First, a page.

Design History


Dieter Rams, 1932-. Audio 1 Radio-Phonograph Model No. TC 40. 1962. The Museum of Modern Art, Architecture and Design Collection.

Design Since the Industrial Revolution

Design History | Course: Lecture | Students: 60 | The Ohio State University
Design 253. Autumn Quarters 2009, 2011

The design history class at Ohio State explores various styles, movements, and philosophies from the Industrial Revolution to the present day. Particular emphasis is placed on the cultural context and impact of technology and production on the development of design, including the influence of modernism and the rejection of modernist orthodoxies by the post-modernists. Students are introduced to the classics by important designers, artists, and architects and encouraged to understand the deep influence of design theory in their work.

Required Text:
History of Modern Design (2nd Edition) by David Raizman

The Bauhaus, 1919–1933: Art into Industry

Architects, painters, sculptors, we must all return to crafts! For there is no such thing as “professional art”. There is no essential difference between the artist and the craftsman. The artist is an exalted craftsman. By the grace of Heaven and in rare moments of inspiration which transcend the will, art may unconsciously blossom from the labour of his hand, but a base in handicrafts is essential to every artist. It is there that the original source of creativity lies.” —Walter Groupius, Bauhaus Manifesto, 1919




  • Weimar (1919–1925)
  • Dessau (1925–1932)
  • Berlin (1932–1933)

Characteristics from 1919-1923:

  • Unification of the fine arts and applied arts
  • Emphasis on the mastery of crafts through workshop instruction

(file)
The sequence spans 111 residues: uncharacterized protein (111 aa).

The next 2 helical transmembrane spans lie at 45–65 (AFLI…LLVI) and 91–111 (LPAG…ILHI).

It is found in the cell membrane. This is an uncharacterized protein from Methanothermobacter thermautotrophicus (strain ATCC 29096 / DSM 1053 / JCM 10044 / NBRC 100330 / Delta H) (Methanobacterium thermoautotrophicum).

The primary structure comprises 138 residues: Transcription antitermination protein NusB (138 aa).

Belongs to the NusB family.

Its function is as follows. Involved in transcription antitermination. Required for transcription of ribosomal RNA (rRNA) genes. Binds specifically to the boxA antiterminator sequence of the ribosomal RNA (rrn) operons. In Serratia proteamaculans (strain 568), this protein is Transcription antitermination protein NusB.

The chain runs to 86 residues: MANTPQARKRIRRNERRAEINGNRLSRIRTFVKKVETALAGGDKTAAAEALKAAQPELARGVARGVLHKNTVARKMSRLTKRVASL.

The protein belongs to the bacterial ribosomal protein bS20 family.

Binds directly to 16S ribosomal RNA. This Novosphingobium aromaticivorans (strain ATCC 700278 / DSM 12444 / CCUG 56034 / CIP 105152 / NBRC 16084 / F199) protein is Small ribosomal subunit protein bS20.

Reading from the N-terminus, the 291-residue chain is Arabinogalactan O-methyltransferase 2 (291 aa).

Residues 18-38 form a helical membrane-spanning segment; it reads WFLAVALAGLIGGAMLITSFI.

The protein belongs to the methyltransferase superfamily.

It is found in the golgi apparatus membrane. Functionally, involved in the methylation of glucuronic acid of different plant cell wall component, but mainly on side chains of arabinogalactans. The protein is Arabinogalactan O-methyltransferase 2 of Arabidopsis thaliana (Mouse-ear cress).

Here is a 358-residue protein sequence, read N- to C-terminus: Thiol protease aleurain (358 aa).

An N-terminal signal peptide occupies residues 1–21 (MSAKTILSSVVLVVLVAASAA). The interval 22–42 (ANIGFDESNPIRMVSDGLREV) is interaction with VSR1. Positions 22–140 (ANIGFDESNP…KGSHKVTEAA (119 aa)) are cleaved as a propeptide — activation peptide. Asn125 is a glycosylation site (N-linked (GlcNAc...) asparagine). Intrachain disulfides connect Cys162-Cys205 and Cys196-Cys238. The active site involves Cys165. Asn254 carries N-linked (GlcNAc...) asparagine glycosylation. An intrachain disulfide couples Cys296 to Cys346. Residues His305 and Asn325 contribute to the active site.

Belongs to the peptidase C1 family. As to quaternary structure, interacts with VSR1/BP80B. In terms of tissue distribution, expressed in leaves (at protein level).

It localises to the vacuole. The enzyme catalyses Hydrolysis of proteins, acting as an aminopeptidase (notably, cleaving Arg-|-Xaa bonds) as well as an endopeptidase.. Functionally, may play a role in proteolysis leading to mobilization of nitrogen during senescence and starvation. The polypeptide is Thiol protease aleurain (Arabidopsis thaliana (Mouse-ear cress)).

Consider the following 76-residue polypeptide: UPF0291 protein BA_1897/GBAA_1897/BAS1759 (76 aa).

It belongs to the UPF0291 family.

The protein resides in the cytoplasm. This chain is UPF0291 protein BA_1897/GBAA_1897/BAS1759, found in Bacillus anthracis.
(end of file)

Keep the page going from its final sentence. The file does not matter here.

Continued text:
Characteristics from 1923 on:

  • Simplicity of form
  • Lack of ornament
  • Reliance on modern materials, functions, and industrial processes
  • Belief in machine-age aesthetics
  • Rational design methods focusing on ease-of-use, form following function, and efficient, industrial production

Bauhaus Directors:

  • Walter Gropius (1883–1969), b. Germany. Architect. Founder of Bauhaus, Director 1919 –1928.
  • Hannes Meyer (1889–1954), b. Switzerland. Architect. Bauhaus Director 1928–1930.
  • Ludwig Mies van der Rohe (1886–1969), b.Germany. Architect. Bauhaus Director 1930–1933.

Notable Bauhaus Artists and Instructors:

  • Josef Albers (1888–1976), b. Germany. Painter. Professor at the Bauhaus.
  • Herbert Bayer (1900–1985), b. Austria. Painter, photographer, graphic designer, typographer. Director of Printing and Advertising at the Bauhaus.
  • Marianne Brandt (1893–1983), b. Germany. Sculptor, photographer, industrial designer. Head of Metal Workshop at the Bauhaus.
  • Marcel Breuer (1902–1981), b. Hungary. Furniture designer, architect. Head of Carpentry Shop at the Bauhaus.
  • Wassily Kandinsky (1866– 1944), b. Russia. Painter, theorist. Bauhaus instructor.
  • Paul Klee (1879–1940), b. Switzerland. Painter. Bauhaus instructor.
  • László Moholy-Nagy (1895–1946), b. Hungary. Painter, photographer. Instructor of foundation courses at Bauhaus.
  • Wilhelm Wagenfeld (1900–1990), b. Germany. Industrial Designer. Student at the Bauhaus, 1923–1926.